He Said, He Said

When we pick him up from his house, he is surprised to see us. Perhaps a little confused. I stand at the front door, my partner out by the street.  His mother answers the door, her hair a frazzled, grey and black mess, pulled tight into a low pony.

“What is it you think he’s done, Detective?” she asks, looking me in the eyes. I meet her gaze. A small gold chain hangs low into her buttoned-up breast with the cross pulling heavy against her neck. I am six again, eyes wide with sympathy telling my father a lie. I know what my strengths are. I can make nice, make things look better than they are. I’ve been doing it my whole life. I do not hesitate.

“As I said on the phone, his DNA came up in this case.”

“Well, he would never,” she says.

“No, of course not.” They never do. “I’m sure there is some explanation, but that means I need to talk to him.” These situations are hairy. One wrong word and she can invoke her son’s right to Miranda, stopping me cold.

“He is only seventeen, you know.”

“Yes ma’am,” I say, without the slightly more arrogant and sarcastic, ‘Which is why I am even discussing this with you.’ Instead, I point to my car under a tree. “We parked down the street like you asked,” I say. “And I won’t put him in handcuffs until I get him to my car.”

She is worried about the neighbors. Of course she is. This is about her after all. What will they think when her son is carted away again? His shoplifting already ruined her reputation on her street, but surely he’s no rapist. Still, she looks back and forth between neighboring houses, perhaps seeing the idea of people inside, even though it is midday and they are probably all at work. And then he is standing behind her in his unlaced sneakers.

“Go then,” she says. “I’m sure he will tell you how all of this is just a big misunderstanding.” She reaches behind her son and guides him through the door. “Go.”

As promised, my partner and I walk beside him until we get to my car and the handcuffs come out.

“Sorry, Justin,” I say, holding them low so he can see. “It’s policy.”

He turns around without saying a word, his hands held close behind his back as if in prayer. Clearly, not his first time.

We talk of school and church and his mother’s fury, and yet, the car ride speaks nothing of the allegation. I get to know him. He gets to avoid the elephant in the car.

“How are you doing in school?” I ask.

“Fine,” he says.

“Got a favorite subject?” my partner, Dave, asks from the back seat.

“Math,” he says, and we speak–if  you count the odd yeah or no coming from his side of the conversation–of decimals and new math and how one and one make two, and I think of this later when I present him with the evidence that brought me to his door; how one in one quintillion makes a boy turn eighteen in jail.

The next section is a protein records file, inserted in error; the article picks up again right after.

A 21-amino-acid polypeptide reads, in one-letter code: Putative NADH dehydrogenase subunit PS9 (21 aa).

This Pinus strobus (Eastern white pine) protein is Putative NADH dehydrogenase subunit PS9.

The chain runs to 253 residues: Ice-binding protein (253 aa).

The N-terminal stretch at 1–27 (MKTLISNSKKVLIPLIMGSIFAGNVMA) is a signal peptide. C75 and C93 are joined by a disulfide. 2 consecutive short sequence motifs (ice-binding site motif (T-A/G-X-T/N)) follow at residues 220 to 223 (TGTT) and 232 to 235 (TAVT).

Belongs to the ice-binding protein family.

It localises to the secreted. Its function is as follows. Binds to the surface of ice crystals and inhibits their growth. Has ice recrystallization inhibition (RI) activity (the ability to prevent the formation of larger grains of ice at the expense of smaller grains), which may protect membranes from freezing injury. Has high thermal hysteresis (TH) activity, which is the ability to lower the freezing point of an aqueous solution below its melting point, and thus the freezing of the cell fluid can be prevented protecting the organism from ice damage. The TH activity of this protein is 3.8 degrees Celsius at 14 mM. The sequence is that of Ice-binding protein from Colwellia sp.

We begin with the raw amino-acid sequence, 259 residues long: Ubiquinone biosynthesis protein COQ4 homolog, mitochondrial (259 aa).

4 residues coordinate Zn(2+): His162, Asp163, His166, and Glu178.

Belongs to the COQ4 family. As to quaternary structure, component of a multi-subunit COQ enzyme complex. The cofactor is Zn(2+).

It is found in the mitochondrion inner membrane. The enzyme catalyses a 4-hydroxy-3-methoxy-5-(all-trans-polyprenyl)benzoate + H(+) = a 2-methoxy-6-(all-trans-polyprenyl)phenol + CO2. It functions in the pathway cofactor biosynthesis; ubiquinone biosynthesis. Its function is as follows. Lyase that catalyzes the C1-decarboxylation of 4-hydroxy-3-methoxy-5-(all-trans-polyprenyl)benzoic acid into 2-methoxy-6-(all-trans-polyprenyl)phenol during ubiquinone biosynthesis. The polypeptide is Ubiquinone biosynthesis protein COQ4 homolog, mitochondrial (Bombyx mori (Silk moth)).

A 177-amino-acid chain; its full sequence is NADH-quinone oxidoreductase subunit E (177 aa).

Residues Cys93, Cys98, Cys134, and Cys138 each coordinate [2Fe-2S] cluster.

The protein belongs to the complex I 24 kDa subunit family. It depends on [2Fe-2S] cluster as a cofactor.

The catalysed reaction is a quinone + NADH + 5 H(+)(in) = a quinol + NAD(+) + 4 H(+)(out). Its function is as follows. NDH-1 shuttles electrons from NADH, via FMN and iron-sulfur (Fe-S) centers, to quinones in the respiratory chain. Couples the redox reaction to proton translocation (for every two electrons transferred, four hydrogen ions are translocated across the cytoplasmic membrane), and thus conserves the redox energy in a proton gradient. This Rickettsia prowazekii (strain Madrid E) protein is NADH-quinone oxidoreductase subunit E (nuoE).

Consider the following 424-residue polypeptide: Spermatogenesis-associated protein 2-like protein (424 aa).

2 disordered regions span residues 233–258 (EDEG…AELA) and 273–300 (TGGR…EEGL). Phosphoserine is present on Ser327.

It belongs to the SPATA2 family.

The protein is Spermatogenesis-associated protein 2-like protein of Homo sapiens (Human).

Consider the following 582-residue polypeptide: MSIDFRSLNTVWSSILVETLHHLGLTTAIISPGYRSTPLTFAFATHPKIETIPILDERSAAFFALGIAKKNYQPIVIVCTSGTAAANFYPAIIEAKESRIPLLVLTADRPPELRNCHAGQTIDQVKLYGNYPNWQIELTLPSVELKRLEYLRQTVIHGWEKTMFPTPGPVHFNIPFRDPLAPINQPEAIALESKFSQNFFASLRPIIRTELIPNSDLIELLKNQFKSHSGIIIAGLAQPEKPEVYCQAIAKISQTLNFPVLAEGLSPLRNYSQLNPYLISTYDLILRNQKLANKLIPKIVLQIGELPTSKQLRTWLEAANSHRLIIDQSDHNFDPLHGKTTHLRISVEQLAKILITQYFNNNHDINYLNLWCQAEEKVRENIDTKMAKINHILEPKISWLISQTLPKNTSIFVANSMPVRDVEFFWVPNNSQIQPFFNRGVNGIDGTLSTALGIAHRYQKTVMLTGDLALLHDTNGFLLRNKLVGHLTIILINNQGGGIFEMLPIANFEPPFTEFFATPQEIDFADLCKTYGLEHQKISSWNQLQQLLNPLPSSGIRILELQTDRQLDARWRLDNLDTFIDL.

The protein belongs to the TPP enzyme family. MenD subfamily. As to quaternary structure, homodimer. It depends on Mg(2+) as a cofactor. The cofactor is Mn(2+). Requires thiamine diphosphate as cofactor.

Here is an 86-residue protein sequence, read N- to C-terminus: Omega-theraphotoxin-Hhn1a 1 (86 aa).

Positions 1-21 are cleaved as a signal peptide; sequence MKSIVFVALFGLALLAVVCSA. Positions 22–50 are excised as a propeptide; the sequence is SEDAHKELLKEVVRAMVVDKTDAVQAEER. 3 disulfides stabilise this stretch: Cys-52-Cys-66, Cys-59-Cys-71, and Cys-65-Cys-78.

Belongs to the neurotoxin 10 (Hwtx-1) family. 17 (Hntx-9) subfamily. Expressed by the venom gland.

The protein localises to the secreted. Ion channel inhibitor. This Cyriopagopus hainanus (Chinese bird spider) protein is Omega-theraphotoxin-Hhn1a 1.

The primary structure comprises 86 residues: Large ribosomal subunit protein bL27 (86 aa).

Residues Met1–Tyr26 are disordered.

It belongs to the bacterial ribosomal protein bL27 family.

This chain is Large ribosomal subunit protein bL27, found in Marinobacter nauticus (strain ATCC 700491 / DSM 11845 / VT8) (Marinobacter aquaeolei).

By the time we get to my office, he is no less stressed than when I stood at his front door. I sit him in the room with the chair closest to the door, Dave and I sitting casually as if this is just another conversation. An illusion that he is free to leave and that this truly is a misunderstanding. I ask him if he knows why we are here. He feigns ignorance. I read him his Miranda rights, and he tells me he understands. I ask him about this time last year. He cannot remember. I ask him about his route to school and back again, that certain area where he met that certain boy.

“I’m not gay,” he says, but there has been no mention of sex, no mention of nature versus nurture, no mention of the cross around his mother’s neck and the sin she wants to wash off of him each day. Just a simple question before the accusation, and he remembers everything the way he wants to remember it though he is not old enough to keep track of lie upon lie, not savvy enough to compete with us, in this box of carpeted walls, where everything he says is recorded, watched and spit back at him with smiles and understanding, and the only rules are known by those who brought him here.

“Nobody said that, Justin.” I reassure him. “No one thinks you’re gay.” But of course we do. Or at least trying on the hat for a day. Just to see if it fits.

“I like girls,” he says. “I have sex with them all the time.”

“You have a girlfriend, then?” Dave asks.

And he looks at the floor and then follows the seam of brown carpet up the wall and to the ceiling.

“Not right now, but a friend.”

“With benefits, I suppose,” I finish, and he nods in agreement. “But the DNA,” I counter. “What of that?”

Age seventeen or seventy-one, it takes time to Out someone. A boy is still a boy is still a boy until he can finally say the words, which Justin cannot. Only a rationalization and denial to himself. The room enjoys many conversations of denial. It wasn’t me. It must have been planted. I know how you guys operate. I watch CSI, you know. I would never, he would never, we would never. Never. Never. Never. Until this one time. She wanted it, he wanted it, I wanted it, we wanted it. They tell me the moon is the sun and the sun is the moon, and we sit in this room until it finally sounds ridiculous, even to them.